There’s a surprising lack of attention paid to Dr. King today. Although, I will admit that I’m currently on the East coast, and 8:00 here is 5:00 on the other side of America and they’re probably asleep.Â No judgment.Â Personally, I’ve always thought Martin Luther King Jr.Â Day is somewhat similar to Valentine’s Day or Thanksgiving in that you shouldn’t reserve your feelings or compassion for one day.Â The reality of the Dr. King, and all of the Civil Rights foot soldiers, is that progress didn’t come in one day.Â Take the bus boycotts for instance,Â change didn’t come two days after the decision to walk instead of ride the buses.Â It took days that morphed into weeks that morphed into months – 13 in fact.Â I say all that to say that service to your community and to justice is something that should be done every day, not simply January 16.
One of my favorite stories involving Dr. King is his conversation with Nichelle Nichols, although most people know her as Lieutenant Uhura or the Star Trek The Original Series.Â Up until a few years ago, only a few people knew that Nichols was ready to quit the show after the first season. She was at an NAACP event, one evening and was told someone wanted to meet her.Â That someone was Dr. King who insisted that he was her biggest fan and when she told him that was leaving the show he responded saying that Nichols had the first, nonstereotypical role for African Americans, â€œ… a role with honor, dignity and intelligence.â€Â He continued, â€œYou simply cannot abdicate, this is an important role. This is why we are marching. We never thought we’d see this on TV.â€Â Nichols said that until that moment she’d never saw Uhura as anything more than a character.Â “I certainly wasn’t a pioneer then in my mind,” she said. “I was just a young woman and it was a wonderful opportunity to be on television.â€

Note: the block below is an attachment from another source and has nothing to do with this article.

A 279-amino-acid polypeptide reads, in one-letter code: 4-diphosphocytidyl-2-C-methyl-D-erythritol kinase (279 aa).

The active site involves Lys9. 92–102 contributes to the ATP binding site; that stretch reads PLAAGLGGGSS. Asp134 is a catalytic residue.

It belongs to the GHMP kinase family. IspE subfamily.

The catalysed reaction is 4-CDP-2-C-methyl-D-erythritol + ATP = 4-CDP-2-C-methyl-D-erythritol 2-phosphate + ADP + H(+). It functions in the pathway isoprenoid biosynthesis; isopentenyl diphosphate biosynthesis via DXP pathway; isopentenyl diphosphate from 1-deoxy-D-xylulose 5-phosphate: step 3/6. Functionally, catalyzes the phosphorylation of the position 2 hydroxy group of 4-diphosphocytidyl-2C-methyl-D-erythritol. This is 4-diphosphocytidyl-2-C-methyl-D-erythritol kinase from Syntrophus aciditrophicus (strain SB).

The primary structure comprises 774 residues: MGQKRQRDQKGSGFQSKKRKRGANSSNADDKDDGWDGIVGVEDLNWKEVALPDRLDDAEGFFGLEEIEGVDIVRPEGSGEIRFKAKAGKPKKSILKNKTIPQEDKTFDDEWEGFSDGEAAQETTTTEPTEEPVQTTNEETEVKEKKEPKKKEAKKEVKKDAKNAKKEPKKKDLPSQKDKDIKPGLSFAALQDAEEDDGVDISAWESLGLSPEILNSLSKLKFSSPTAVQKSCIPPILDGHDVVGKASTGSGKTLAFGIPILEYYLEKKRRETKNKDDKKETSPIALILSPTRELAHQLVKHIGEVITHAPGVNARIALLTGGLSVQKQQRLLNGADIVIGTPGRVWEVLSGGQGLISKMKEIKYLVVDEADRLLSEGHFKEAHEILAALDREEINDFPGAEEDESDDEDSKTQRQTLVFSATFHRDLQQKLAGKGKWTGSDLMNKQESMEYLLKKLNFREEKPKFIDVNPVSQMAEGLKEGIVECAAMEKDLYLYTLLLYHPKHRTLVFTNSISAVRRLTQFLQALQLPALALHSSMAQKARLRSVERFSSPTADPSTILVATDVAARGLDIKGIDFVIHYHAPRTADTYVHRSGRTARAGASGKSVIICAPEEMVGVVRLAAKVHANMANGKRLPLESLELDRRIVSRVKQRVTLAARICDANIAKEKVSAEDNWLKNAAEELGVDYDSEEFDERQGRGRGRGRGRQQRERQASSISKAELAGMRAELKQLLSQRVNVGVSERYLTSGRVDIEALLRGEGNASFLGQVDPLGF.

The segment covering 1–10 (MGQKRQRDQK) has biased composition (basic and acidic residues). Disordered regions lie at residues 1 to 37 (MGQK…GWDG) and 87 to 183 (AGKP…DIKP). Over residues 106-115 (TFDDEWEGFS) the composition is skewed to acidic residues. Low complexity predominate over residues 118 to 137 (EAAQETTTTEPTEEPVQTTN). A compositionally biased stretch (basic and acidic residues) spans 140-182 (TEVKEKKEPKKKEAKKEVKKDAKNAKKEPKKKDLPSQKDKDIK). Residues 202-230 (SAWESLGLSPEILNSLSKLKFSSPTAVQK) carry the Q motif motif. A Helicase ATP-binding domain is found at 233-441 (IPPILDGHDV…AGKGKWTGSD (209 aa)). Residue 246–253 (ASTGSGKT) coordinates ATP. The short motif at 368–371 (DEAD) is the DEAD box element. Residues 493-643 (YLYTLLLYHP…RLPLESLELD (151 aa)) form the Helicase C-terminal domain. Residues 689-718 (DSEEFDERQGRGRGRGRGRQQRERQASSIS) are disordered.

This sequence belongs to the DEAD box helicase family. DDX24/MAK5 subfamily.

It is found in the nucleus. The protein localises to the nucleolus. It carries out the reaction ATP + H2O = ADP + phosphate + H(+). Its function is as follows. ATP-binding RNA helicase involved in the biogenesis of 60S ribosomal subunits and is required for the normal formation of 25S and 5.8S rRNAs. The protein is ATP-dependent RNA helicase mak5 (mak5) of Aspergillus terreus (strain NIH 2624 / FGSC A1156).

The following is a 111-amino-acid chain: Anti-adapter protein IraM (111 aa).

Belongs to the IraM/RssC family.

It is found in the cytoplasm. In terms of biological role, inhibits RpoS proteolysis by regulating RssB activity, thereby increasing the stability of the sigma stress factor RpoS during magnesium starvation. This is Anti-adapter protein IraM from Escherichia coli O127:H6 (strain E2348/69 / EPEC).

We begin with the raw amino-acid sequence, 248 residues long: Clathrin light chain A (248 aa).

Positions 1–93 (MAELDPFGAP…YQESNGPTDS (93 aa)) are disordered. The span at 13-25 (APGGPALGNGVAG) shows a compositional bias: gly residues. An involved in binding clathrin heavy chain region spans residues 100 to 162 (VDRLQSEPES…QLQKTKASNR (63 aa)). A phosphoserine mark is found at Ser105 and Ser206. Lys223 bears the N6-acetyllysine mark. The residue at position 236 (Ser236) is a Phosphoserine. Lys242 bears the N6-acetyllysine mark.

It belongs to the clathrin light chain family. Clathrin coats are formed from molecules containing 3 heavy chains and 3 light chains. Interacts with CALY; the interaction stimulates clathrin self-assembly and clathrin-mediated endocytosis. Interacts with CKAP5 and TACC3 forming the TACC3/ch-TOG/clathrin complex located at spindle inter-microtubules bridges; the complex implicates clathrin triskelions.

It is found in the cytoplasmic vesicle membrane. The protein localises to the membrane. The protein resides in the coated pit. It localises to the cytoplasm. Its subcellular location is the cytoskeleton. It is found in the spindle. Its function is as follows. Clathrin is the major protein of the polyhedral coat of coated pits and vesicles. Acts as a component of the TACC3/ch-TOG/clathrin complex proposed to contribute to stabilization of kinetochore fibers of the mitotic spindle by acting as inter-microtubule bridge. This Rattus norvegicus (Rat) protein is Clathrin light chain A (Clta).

“You only need a heart full of grace. A soul generated by love.” Martin Luther King Jr.
What I love about this story, is not only that Dr. King fought for Civil Rights and Star Trek, but that he pointed out to Nichols that she was able to make a change and impact for Black Americans simply by doing what she was good at and something that she loved. Let’s be real here, not all of us are going to be movie stars or the faces of social revolutions but the greatness displayed by Dr. King, the greatness that we honor today is beyond the reach of no one.Â â€œEverybody can be great,â€ he said, â€œbecause anybody can serve. You don’t have to have a college degree to serve. You don’t have to make your subject and verb agree to serve. You only need a heart full of grace. A soul generated by love.”Â Therefore, my suggestion is: honor Dr. King and his work, by letting today be the beginning of a lifetime of service to your proverbial neighbor.Â It doesn’t have to be huge, it doesn’t have to be what everyone else is doing, it just has to be done out of love. Be persistent.Â Be creative.Â Be great.
For service ideas visit the official Martin Luther King Jr. Day of Service website at http://www.mlkdayofservice.org.